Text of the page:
An important aspect of SEO is making sure your website is easy for both users and search engine robots to understand and utilize. Although search engines have become increasingly sophisticated, they still can’t see and understand a web page the same way a human can. SEO helps the engines figure out what each page is about, and how it may be useful for users. Imagine you posted online a picture of your family dog. A human might describe it as “a black, medium-sized dog, looks like a Lab, playing fetch in the park.”
On the other hand, the best search engine in the world would struggle to understand the photo at anywhere near that level of sophistication. How do you make a search engine understand a photograph? Fortunately, SEO allows webmasters to provide clues that the engines can use to understand the content.
In fact, adding proper structure to your content is essential to SEO. Understanding both the abilities and limitations of search engines allows you to properly build, format, and annotate your web content in a way that search engines can digest. Without SEO, a website can be invisible to search engines.
The Limits of Search Engine Technology
The major search engines all operate on the same principles, as explained in Chapter 1. Automated search bots crawl the web, follow links, and index content in massive databases. They accomplish this with dazzling artificial intelligence, but modern search technology is not all-powerful. There are numerous technical limitations that cause significant problems in both inclusion and rankings. We’ve listed the most common below:
Problems Crawling and Indexing
Online forms: Search engines aren’t good at completing online forms (such as a login), and thus any content contained behind them may remain hidden.
Duplicate pages: Websites using a CMS (Content Management System) often create duplicate versions of the same page; this is a major problem for search engines looking for completely original content.
Blocked in the code: Errors in a website’s crawling directives (robots.txt) may lead to blocking search engines entirely.
Poor link structures: If a website’s link structure isn’t understandable to the search engines, they may not reach all of a website’s content; or, if it is crawled, the minimally-exposed content may be deemed unimportant by the engine’s index.
Non-text Content: Although the engines are getting better at reading non-HTML text, content in rich media format is still difficult for search engines to parse. This includes text in Flash files, images, photos, video, audio, and plug-in content.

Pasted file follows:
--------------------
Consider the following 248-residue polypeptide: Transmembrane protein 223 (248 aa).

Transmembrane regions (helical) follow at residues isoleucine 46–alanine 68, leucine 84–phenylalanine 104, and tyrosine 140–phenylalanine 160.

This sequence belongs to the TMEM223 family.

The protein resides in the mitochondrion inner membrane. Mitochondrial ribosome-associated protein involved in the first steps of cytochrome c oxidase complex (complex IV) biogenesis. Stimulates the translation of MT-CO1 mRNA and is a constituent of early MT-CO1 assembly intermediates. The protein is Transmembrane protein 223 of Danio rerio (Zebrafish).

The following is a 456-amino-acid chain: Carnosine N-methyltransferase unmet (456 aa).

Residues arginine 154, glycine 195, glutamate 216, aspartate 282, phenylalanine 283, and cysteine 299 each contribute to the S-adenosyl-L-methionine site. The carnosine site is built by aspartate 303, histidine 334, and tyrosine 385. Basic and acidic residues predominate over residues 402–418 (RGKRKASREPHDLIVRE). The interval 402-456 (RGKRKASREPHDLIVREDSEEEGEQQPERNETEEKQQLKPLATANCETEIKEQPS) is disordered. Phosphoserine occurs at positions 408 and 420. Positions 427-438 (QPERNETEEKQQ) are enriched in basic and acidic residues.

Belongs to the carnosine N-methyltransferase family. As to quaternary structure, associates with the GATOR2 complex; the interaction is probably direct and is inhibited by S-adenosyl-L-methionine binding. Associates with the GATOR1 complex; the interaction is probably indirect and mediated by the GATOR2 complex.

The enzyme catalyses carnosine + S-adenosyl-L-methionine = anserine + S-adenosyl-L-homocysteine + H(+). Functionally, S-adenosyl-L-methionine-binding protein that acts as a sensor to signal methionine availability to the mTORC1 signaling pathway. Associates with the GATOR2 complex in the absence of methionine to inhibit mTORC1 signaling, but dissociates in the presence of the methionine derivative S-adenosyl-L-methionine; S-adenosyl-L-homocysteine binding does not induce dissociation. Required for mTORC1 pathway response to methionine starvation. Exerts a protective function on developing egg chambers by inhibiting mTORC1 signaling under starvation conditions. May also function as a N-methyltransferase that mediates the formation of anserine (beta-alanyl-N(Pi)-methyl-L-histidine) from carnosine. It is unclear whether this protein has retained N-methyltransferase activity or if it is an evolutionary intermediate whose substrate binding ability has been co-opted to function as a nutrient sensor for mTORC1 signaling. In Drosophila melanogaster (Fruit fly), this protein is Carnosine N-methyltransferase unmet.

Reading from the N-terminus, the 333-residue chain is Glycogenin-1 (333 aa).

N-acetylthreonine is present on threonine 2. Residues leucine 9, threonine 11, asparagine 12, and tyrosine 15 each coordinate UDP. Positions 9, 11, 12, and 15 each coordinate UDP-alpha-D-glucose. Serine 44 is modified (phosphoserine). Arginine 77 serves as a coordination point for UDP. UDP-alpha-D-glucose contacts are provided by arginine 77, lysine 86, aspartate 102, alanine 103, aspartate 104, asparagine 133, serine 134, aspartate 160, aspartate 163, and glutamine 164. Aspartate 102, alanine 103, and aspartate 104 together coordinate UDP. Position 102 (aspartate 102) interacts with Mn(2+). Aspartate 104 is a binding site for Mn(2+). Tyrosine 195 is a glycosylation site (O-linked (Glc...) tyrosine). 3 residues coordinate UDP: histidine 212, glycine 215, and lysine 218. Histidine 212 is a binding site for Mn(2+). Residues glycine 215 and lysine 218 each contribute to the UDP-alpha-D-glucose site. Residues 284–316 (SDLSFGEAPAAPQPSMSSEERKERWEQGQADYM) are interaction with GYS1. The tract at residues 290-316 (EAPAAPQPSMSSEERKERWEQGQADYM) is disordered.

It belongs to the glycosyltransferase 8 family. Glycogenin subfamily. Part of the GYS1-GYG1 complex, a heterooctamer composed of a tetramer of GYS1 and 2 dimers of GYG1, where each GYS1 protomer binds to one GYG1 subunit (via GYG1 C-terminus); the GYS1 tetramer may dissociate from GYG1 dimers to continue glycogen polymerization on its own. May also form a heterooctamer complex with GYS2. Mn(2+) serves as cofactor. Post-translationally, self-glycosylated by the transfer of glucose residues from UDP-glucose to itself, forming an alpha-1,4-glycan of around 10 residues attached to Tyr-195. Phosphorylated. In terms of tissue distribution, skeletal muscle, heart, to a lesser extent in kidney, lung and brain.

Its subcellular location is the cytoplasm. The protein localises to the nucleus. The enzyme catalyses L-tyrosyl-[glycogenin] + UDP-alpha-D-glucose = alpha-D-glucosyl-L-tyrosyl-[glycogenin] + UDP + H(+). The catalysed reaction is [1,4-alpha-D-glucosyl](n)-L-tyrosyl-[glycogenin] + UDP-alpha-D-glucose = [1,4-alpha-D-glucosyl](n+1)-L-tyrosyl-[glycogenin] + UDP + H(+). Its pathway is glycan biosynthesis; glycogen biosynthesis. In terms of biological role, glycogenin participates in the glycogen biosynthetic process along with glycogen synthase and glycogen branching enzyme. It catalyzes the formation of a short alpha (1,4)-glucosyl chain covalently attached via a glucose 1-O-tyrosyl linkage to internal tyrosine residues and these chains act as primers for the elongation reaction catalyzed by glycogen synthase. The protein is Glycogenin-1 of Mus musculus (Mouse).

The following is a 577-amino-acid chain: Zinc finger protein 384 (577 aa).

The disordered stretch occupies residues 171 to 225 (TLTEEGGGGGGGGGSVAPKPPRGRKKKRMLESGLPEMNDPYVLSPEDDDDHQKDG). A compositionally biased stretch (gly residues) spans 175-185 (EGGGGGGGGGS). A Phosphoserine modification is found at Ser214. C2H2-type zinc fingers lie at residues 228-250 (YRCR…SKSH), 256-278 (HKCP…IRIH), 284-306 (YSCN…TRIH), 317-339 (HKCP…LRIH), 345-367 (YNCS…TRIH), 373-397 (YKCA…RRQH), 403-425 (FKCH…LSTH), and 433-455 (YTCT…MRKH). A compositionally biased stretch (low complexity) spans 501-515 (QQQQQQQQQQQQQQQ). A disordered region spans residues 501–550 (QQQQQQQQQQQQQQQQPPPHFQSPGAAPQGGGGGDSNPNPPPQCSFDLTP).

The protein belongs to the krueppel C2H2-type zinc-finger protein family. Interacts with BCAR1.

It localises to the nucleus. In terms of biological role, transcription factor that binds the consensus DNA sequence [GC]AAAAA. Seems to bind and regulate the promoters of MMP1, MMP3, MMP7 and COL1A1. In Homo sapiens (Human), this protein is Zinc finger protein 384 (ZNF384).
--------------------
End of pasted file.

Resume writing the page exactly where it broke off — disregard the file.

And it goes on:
Problems Matching Queries to Content
Uncommon terms: Text that is not written in the common terms that people use to search. For example, writing about “food cooling units” when people actually search for “refrigerators.”
Language and internationalization subtleties: For example, “color” vs. “colour.” When in doubt, check what people are searching for and use exact matches in your content.
Incongruous location targeting: Targeting content in Polish when the majority of the people who would visit your website are from Japan.
Mixed contextual signals: For example, the title of your blog post is “Mexico’s Best Coffee” but the post itself is about a vacation resort in Canada that happens to serve great coffee. These mixed messages send confusing signals to search engines.
Why Website Optimization Important For Human and Search Engine Robots
Website optimization follows the same principles utilized in conversion rate optimization and it is essential to optimize for both human users and search engine robots because they have different needs and goals. Human users are the primary audience for any website or online content, and their satisfaction and engagement with the content ultimately determine the success of the website or online business. Therefore, optimizing for human users means creating high-quality, relevant, and engaging content that meets their needs and expectations.
On the other hand, search engine robots are responsible for indexing and ranking websites based on their relevance and authority for specific search queries. Therefore, optimizing for search engine robots means following best practices for on-page optimization, technical SEO, and link building to ensure that the website is easily crawlable, has relevant content, and meets other ranking factors.
By optimizing for both human users and search engine robots, websites can achieve higher visibility and traffic from search engines while providing a positive user experience for their visitors. This can lead to increased engagement, conversions, and ultimately, business success.
Make Sure Your Content Gets Seen
Getting the technical details of search engine-friendly web development correct is important, but once the basics are covered, you must also market your content. The engines by themselves have no formulas to gauge the quality of content on the web. Instead, search technology relies on the metrics of relevance and importance, and they measure those metrics by tracking what people do: what they discover, react, comment, and link to. So, you can’t just build a perfect website and write great content; you also have to get that content shared and talked about.
Take a look at any search results page and you’ll find the answer to why search marketing has a long, healthy life ahead. There are, on average, ten positions on the search results page. The pages that fill those positions are ordered by rank. The higher your page is on the search results page, the better your click-through rate and ability to attract searchers.
Results in positions 1, 2, and 3 receive much more traffic than results down the page, and considerably more than results on deeper pages. The fact that so much attention goes to so few listings means that there will always be a financial incentive for search engine rankings.
No matter how search may change in the future, websites and businesses will compete with one another for this attention, and for the user traffic and brand visibility it provides.